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Traditional tourist destinations in Florida, the Caribbean and Alabama that were unaffected by the recent spate of hurricanes are battling a serious image problem, according to a recent report by the Associated Press.
Andy Newman, who handles public relations for the Florida Keys, said in the AP report he was fighting “a huge misperception around the country that the Florida Keys were devastated when they are not. We have absolutely no lingering damage.”
He said many TV viewers saw footage of the Keys being evacuated, but may be unaware that the hurricanes ended up missing Key Largo, Key West and the rest of the primary island chain.
“With both the Caribbean and Florida, the way the news has reported it, it seems like: Stay away from the entire Caribbean and the entire state of Florida,” said Francesca Bonavita, vice president for product and brand development at American Express. “Orlando, Miami, Fort Lauderdale, the Keys, Tampa, St. Pete, Clearwater, Amelia Island – those are all fine. People can book with confidence.”
“Our tourism is the industry that was most damaged, and not because of structural damage but because of perceptual damage,” said Nicki Grossman, president of the Greater Fort Lauderdale Convention & Visitors Bureau. “No hotels are closed. No businesses were lost. We are absolutely unblemished. The beach had minimal erosion.”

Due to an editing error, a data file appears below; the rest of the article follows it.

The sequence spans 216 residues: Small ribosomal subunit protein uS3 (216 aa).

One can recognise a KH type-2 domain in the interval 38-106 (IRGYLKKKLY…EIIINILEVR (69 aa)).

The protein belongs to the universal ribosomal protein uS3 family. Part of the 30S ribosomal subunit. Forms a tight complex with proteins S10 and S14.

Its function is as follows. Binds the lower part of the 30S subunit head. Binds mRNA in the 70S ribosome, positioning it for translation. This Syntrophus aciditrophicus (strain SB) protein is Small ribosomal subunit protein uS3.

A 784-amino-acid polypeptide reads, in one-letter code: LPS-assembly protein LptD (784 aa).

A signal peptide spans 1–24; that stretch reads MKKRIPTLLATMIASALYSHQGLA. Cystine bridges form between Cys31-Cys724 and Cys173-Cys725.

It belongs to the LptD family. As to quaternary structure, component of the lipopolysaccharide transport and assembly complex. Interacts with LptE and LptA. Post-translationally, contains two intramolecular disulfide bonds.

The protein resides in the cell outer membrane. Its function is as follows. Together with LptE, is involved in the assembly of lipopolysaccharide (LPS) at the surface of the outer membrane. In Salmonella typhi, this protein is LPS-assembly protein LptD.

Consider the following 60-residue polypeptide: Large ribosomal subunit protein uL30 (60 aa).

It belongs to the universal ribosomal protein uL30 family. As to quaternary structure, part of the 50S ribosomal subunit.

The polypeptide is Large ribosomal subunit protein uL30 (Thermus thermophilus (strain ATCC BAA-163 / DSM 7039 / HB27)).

Danielle Courtenay with the Orlando-area convention and visitors bureau, noted, “The theme parks – Disney, Universal, Sea World, Discovery – were all open within a day of every storm.”
The St. Petersburg/Clearwater Convention & Visitors Bureau is so concerned about false impressions that it posted post-hurricane photos on the Web to show its beaches were unaffected.
The tourism industry’s concerns about misperceptions are justified, according to one survey. One in five vacationers said they were less likely to visit Florida this year following the battering the state took from Charley, Frances, Ivan and Jeanne, according to a survey by Yesawich, Pepperdine, Brown & Russell.
Asked to rate their perception of the damage, 38 percent of those surveyed said they believed the Florida Keys suffered “extreme damage,” with 34 percent saying the Tampa/St. Petersburg area was hit hard and 27 percent having the same impression for Miami.
Yet those areas received, at worst, minimal damage – barely anything compared to places that were very hard hit, such as Pensacola and other parts of the Panhandle, or the Punta Gorda-Port Charlotte region.
Only two of Florida’s 158 state parks remain closed and reconstruction is under way in areas that were affected, such as Fort Myers and Sanibel and Captiva islands, where “90% of the beaches and properties will be open by Christmas,” according to Nancy Hamilton of the Lee County Visitors & Convention Bureau.